In the EU, feed and food law are intrinsically linked and several pieces of legislation are in place designed to maximize food and feed safety. Furthermore, the horse is classed in the EU as a food-producing animal, such that manufacturers of equine products must follow legislation designed to ensure food safety throughout the food chain:



• EU Regulation (EC) No 178/2002 lays down the general principles governing food and feed in general, and food and feed safety in particular, at EU and member state level. Of particular note are articles 15 and 18 of the Regulation. Article 15 states that feed shall not be placed on the market or fed to any food-producing animal if it unsafe. Article 18 states that traceability of food, food-producing animals, and any other substance intended or expected to be incorporated into a food or feed, shall be established at all stages of production, processing and distribution.


• The European Regulation on Feed Hygiene (Regulation EC 183/2005) lays down general rules on feed hygiene, conditions and arrangements ensuring traceability of feed, and conditions and arrangements for registration and approval of feed establishments, applicable to the whole feed chain. It explicitly states that “Feed business operators shall put in place, implement and maintain, a permanent written procedure or procedures based on the HACCP principles.” Industry guides to good practice were published in accordance with Article 22 of this Regulation, the European Feed Manufacturers Guide (2005) (www.fefac.org/code.aspx?EntryID=265, FEFAC) and the Feed Ingredients Standard (2007) (www.ifsa-info.net/lmbinaries/ifs.pdf. IFSA).


• EC regulation 1831/2003 on Feed Additives. Substances such as vitamins, trace elements and preservatives can only be used if they have undergone an assessment for safety, quality and efficacy.


• EC directive 2002/32 and Commission Regulation (EU) No. 744/2012 on Undesirable Substances and Products control contaminants such as heavy metals, certain mycotoxins, cyanogenic glycosides and dioxins. In addition, to listing maximum permitted levels for such substances, it prohibits the blending down of contaminated feeding stuffs (i.e., the mixing of a consignment in excess of a maximum permitted level for an undesirable substance, with another consignment of a lower contamination, to obtain a legal product).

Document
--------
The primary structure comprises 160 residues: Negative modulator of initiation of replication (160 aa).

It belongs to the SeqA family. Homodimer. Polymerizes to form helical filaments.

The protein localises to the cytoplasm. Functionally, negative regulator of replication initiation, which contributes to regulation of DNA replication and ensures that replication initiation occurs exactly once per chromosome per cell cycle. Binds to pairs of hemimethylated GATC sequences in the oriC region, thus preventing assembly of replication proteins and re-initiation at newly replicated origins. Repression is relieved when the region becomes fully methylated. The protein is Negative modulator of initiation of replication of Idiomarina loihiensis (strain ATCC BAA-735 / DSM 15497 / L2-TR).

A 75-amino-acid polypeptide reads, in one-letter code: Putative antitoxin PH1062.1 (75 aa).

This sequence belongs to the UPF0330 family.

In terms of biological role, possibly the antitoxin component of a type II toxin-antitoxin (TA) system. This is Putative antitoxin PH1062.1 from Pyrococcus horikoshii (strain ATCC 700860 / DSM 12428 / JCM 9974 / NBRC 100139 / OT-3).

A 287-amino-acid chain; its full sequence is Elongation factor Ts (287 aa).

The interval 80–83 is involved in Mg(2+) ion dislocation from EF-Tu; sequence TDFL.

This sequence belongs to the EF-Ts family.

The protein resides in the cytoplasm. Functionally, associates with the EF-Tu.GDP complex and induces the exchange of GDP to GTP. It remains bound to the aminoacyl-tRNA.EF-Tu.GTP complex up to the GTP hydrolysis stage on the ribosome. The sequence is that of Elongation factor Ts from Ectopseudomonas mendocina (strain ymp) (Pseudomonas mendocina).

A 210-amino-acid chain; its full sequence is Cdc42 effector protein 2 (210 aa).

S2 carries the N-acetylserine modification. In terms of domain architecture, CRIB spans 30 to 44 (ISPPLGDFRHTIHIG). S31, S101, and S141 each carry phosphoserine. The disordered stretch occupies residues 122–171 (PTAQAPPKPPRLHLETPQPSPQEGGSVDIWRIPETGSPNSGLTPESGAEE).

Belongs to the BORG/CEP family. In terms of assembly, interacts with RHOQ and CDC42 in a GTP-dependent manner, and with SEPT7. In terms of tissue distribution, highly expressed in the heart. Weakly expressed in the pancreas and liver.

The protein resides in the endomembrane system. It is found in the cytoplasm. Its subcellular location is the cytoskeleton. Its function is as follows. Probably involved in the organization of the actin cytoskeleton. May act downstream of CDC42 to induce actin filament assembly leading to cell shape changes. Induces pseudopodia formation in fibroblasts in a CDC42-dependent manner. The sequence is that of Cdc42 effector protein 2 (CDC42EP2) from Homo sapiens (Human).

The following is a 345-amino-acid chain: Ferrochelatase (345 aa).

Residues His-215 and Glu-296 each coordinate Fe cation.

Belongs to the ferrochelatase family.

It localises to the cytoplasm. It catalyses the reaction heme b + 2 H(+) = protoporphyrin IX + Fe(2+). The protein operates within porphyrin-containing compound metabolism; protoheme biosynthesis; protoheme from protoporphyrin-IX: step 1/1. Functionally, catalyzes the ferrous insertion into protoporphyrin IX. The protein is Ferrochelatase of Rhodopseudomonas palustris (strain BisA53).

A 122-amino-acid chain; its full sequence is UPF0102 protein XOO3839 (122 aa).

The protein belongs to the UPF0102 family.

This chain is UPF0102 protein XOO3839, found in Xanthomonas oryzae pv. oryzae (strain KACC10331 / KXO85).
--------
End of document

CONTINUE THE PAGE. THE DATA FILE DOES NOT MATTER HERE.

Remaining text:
In the US, the quality and safety of food for humans and animals is covered under one federal law, which is implemented by the Food and Drug Administration (FDA) and state agencies. Food for horses is considered to be “pet food”, but there is no legal distinction for food consumed by companion animals versus livestock. As in the EU there is no separate distinction in the regulation for animal dietary supplements (see Chapter 19).


Legislative and regulatory requirements concerning animal feed in the US are governed by the Federal Food, Drug and Cosmetic Act (FFDCA) – the overarching law that gives the FDA the authority to oversee the hygiene and safety of feed and feed ingredients (see www.fda.gov/regulatoryinformation/legislation/federalfooddrugandcosmeticactfdcact/default.htm).


The FFDCA makes animal feed manufacturers responsible for ensuring that feed products:



Until recently there has been no legal requirement for Hazard Analysis Critical Control Point (HACCP), in the US but new legislation under the Food Safety Modernization Act will essentially require manufacturers to apply the principles of HACCP and provide the FDA with additional inspection and control authority.

Jun 8, 2016 | Posted by in EQUINE MEDICINE | Comments Off on The manufacturers’ role in feed quality and safety: A discussion on methods used in feed manufacturing processes to assure feed hygiene and safety